Letters to the Editor (May 2017)

Membership decline — another aspect

I read with interest the article on LCMS membership decline in the March Reporter. It made an impact on me, since I was ordained in 1971 and this decline has happened on my watch, too!  

I am writing because I think the article and study do not mention another aspect of our reality that is already having an impact in the circuit I serve. I have come to think of it as the “coming train wreck.”

This reality combines the decline in seminary graduates with the aging population of LCMS clergy. I have been told that by 2020, half of all LCMS clergy will be retirement age. 

Congregations are designed to have pastors. As our congregations decline in membership and resources, that becomes more difficult. It appears that the flow of candidates into our colleges and seminaries is dramatically low and has been. It also appears that the feeder system of candidates flowing from effective campus ministry, which was my path, has also narrowed considerably.

I hope the Synod’s leadership will also address this aspect of our present situation.

Rev. Timothy Fangmeier, Davidson, N.C.

Posted April 28, 2017

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One Response to Letters to the Editor (May 2017)

  1. John J Flanagan May 23, 2017 at 3:15 pm #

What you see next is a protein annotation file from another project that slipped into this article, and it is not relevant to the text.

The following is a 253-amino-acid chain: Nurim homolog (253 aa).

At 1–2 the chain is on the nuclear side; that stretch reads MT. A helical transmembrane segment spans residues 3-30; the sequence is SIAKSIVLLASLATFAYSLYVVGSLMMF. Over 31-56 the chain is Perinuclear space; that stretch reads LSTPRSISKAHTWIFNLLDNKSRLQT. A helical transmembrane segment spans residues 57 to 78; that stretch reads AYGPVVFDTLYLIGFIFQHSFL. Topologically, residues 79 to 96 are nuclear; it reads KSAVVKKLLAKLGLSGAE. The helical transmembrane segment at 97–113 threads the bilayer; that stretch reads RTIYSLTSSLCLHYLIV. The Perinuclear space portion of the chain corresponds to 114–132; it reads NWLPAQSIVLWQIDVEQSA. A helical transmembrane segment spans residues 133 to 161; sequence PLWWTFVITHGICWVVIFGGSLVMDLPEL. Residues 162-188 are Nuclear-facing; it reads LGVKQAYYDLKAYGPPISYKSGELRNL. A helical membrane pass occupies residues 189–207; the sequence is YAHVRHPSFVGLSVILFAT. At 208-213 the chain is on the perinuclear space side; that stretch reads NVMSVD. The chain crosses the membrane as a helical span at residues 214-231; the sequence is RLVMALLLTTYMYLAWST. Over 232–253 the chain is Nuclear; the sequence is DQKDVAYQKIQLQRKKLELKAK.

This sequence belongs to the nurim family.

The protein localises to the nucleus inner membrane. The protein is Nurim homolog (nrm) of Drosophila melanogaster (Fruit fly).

I believe the problem is that the LCMS needs to focus more on going into the local communities, starting up gospel missions and soup kitchens, handing out tracts, looking for areas where there are a shortage of churches…rural areas, for example, ..and holding church services in rental facilities if necessary. The LCMS needs to put resources into sending itinerant pastors who have no church assignments into prison ministries and jails, hospitals, and so forth. This is the way it was done many times in history. In some respects, denominations die because they are no longer visible, relevant, or active in the population. They grow soft, weak, useless, expecting people to come to them…rather than going to the people in a spirit of servanthood and service. True enough, the population in America seems adrift from decades of humanistic education and immoral values, but societies have always dealt with social issues and popular apathy. The church is more than a building with a steeple or a cross on the roof. It must be embedded in the population to grow. It must first be true to the Gospel and unwavering, and it must endure with or without popular support. The LCMS is not dead yet, but it is growing tired. If we truly believe it is worth the trouble to obey God and prevail in the Great Commission, this synod must gird up for the fight, remembering 2Tim1:7, “For God has not given us a spirit of fear, but of power, and of love, and of a sound mind.” Surrendering is not an option. The LCMS must push forward boldly, prayerfully, and with confidence in God. An attitude of defeat ensures a predictable outcome, one none of us want for the synod or the spreading of the Gospel to our friends, neighbors, and fellow sinners. After all, if we are not here to spread the Gospel, than what is our purpose and usefulness to the Lord? It is not about us. It is about Him.

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